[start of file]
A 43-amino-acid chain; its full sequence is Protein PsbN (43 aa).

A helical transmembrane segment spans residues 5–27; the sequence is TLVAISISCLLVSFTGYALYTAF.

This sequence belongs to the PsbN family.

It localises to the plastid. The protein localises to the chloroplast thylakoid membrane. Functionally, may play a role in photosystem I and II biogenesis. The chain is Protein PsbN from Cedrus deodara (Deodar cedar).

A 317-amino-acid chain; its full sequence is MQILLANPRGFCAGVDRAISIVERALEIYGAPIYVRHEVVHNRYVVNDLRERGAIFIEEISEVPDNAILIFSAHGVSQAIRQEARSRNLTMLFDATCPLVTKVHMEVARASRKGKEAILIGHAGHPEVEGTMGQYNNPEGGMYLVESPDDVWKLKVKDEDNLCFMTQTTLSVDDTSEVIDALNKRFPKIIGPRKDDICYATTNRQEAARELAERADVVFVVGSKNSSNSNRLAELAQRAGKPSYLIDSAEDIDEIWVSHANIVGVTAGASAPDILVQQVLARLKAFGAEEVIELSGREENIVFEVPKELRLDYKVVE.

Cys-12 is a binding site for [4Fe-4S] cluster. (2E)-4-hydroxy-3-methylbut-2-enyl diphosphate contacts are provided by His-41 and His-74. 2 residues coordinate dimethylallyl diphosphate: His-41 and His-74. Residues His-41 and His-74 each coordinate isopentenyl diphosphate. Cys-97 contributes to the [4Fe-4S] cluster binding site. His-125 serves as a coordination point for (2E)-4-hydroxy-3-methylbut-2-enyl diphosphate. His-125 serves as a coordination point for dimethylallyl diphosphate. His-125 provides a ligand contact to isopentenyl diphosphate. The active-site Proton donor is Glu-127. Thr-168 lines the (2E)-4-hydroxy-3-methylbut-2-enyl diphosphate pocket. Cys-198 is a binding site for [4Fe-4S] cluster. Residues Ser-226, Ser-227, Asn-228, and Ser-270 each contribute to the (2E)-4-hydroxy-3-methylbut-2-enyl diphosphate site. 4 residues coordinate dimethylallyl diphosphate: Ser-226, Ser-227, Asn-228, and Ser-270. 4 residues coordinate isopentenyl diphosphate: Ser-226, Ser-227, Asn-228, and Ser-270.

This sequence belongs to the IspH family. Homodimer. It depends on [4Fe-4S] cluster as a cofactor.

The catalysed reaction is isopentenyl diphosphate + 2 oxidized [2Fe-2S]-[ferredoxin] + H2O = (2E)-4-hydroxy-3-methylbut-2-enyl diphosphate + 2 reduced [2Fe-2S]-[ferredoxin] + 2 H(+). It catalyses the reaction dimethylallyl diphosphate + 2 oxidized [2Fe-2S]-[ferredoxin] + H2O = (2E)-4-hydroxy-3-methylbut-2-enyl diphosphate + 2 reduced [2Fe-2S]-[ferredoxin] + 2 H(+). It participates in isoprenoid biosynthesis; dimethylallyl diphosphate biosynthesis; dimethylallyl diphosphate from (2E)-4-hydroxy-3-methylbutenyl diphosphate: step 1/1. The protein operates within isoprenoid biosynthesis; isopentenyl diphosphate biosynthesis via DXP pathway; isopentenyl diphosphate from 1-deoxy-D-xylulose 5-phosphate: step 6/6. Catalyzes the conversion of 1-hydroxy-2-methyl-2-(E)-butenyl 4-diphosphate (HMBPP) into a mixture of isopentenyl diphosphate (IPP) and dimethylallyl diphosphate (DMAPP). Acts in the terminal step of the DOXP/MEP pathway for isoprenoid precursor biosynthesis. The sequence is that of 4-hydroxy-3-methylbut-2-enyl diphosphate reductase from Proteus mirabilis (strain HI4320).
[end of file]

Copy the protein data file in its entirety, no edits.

A 43-amino-acid chain; its full sequence is Protein PsbN (43 aa).

A helical transmembrane segment spans residues 5–27; the sequence is TLVAISISCLLVSFTGYALYTAF.

This sequence belongs to the PsbN family.

It localises to the plastid. The protein localises to the chloroplast thylakoid membrane. Functionally, may play a role in photosystem I and II biogenesis. The chain is Protein PsbN from Cedrus deodara (Deodar cedar).

A 317-amino-acid chain; its full sequence is MQILLANPRGFCAGVDRAISIVERALEIYGAPIYVRHEVVHNRYVVNDLRERGAIFIEEISEVPDNAILIFSAHGVSQAIRQEARSRNLTMLFDATCPLVTKVHMEVARASRKGKEAILIGHAGHPEVEGTMGQYNNPEGGMYLVESPDDVWKLKVKDEDNLCFMTQTTLSVDDTSEVIDALNKRFPKIIGPRKDDICYATTNRQEAARELAERADVVFVVGSKNSSNSNRLAELAQRAGKPSYLIDSAEDIDEIWVSHANIVGVTAGASAPDILVQQVLARLKAFGAEEVIELSGREENIVFEVPKELRLDYKVVE.

Cys-12 is a binding site for [4Fe-4S] cluster. (2E)-4-hydroxy-3-methylbut-2-enyl diphosphate contacts are provided by His-41 and His-74. 2 residues coordinate dimethylallyl diphosphate: His-41 and His-74. Residues His-41 and His-74 each coordinate isopentenyl diphosphate. Cys-97 contributes to the [4Fe-4S] cluster binding site. His-125 serves as a coordination point for (2E)-4-hydroxy-3-methylbut-2-enyl diphosphate. His-125 serves as a coordination point for dimethylallyl diphosphate. His-125 provides a ligand contact to isopentenyl diphosphate. The active-site Proton donor is Glu-127. Thr-168 lines the (2E)-4-hydroxy-3-methylbut-2-enyl diphosphate pocket. Cys-198 is a binding site for [4Fe-4S] cluster. Residues Ser-226, Ser-227, Asn-228, and Ser-270 each contribute to the (2E)-4-hydroxy-3-methylbut-2-enyl diphosphate site. 4 residues coordinate dimethylallyl diphosphate: Ser-226, Ser-227, Asn-228, and Ser-270. 4 residues coordinate isopentenyl diphosphate: Ser-226, Ser-227, Asn-228, and Ser-270.

This sequence belongs to the IspH family. Homodimer. It depends on [4Fe-4S] cluster as a cofactor.

The catalysed reaction is isopentenyl diphosphate + 2 oxidized [2Fe-2S]-[ferredoxin] + H2O = (2E)-4-hydroxy-3-methylbut-2-enyl diphosphate + 2 reduced [2Fe-2S]-[ferredoxin] + 2 H(+). It catalyses the reaction dimethylallyl diphosphate + 2 oxidized [2Fe-2S]-[ferredoxin] + H2O = (2E)-4-hydroxy-3-methylbut-2-enyl diphosphate + 2 reduced [2Fe-2S]-[ferredoxin] + 2 H(+). It participates in isoprenoid biosynthesis; dimethylallyl diphosphate biosynthesis; dimethylallyl diphosphate from (2E)-4-hydroxy-3-methylbutenyl diphosphate: step 1/1. The protein operates within isoprenoid biosynthesis; isopentenyl diphosphate biosynthesis via DXP pathway; isopentenyl diphosphate from 1-deoxy-D-xylulose 5-phosphate: step 6/6. Catalyzes the conversion of 1-hydroxy-2-methyl-2-(E)-butenyl 4-diphosphate (HMBPP) into a mixture of isopentenyl diphosphate (IPP) and dimethylallyl diphosphate (DMAPP). Acts in the terminal step of the DOXP/MEP pathway for isoprenoid precursor biosynthesis. The sequence is that of 4-hydroxy-3-methylbut-2-enyl diphosphate reductase from Proteus mirabilis (strain HI4320).